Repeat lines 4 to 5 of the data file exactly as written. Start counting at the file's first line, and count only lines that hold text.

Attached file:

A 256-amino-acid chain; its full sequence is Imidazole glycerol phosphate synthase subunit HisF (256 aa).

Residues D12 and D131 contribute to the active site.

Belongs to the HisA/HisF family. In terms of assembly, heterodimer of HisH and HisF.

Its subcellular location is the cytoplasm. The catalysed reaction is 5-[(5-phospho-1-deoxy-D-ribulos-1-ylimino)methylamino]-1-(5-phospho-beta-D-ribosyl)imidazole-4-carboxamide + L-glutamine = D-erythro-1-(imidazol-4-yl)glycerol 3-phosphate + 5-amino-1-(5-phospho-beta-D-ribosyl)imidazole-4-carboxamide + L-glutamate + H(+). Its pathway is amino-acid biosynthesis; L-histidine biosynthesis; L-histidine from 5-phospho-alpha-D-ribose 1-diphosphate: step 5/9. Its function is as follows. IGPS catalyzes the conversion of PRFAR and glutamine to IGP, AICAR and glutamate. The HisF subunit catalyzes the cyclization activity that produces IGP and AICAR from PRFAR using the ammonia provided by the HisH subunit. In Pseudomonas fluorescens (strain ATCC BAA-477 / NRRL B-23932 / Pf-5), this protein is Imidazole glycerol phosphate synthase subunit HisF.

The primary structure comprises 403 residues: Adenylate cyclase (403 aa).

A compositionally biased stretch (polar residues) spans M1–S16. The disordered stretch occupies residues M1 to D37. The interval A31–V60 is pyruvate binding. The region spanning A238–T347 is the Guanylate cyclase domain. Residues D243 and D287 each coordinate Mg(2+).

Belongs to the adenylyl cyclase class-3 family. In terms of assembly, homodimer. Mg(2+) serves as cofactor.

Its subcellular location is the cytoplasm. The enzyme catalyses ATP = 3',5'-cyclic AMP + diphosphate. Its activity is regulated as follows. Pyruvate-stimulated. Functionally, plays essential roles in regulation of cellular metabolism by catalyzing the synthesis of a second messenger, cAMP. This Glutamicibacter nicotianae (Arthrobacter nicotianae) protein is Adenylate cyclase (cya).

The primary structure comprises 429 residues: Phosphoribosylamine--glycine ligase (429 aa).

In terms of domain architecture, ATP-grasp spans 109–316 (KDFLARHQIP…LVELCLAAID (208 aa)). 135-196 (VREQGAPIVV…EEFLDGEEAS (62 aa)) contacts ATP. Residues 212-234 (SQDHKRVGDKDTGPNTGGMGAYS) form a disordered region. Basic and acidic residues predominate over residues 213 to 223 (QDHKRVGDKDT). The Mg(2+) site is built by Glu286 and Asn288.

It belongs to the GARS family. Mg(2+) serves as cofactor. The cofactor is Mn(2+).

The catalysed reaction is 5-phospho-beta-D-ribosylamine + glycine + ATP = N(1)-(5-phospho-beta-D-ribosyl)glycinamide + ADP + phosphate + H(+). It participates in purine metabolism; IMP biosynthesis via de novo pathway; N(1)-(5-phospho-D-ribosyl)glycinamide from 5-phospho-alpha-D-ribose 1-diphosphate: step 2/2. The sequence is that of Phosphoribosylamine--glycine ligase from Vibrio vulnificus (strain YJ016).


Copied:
Its subcellular location is the cytoplasm. The catalysed reaction is 5-[(5-phospho-1-deoxy-D-ribulos-1-ylimino)methylamino]-1-(5-phospho-beta-D-ribosyl)imidazole-4-carboxamide + L-glutamine = D-erythro-1-(imidazol-4-yl)glycerol 3-phosphate + 5-amino-1-(5-phospho-beta-D-ribosyl)imidazole-4-carboxamide + L-glutamate + H(+). Its pathway is amino-acid biosynthesis; L-histidine biosynthesis; L-histidine from 5-phospho-alpha-D-ribose 1-diphosphate: step 5/9. Its function is as follows. IGPS catalyzes the conversion of PRFAR and glutamine to IGP, AICAR and glutamate. The HisF subunit catalyzes the cyclization activity that produces IGP and AICAR from PRFAR using the ammonia provided by the HisH subunit. In Pseudomonas fluorescens (strain ATCC BAA-477 / NRRL B-23932 / Pf-5), this protein is Imidazole glycerol phosphate synthase subunit HisF.

The primary structure comprises 403 residues: Adenylate cyclase (403 aa).